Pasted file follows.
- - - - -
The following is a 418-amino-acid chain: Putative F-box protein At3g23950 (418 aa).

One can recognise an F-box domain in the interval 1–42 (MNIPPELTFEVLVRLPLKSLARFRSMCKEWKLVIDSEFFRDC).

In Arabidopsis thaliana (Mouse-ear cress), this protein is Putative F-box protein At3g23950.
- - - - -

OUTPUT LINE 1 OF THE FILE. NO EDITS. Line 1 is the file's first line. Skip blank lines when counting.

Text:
The following is a 418-amino-acid chain: Putative F-box protein At3g23950 (418 aa).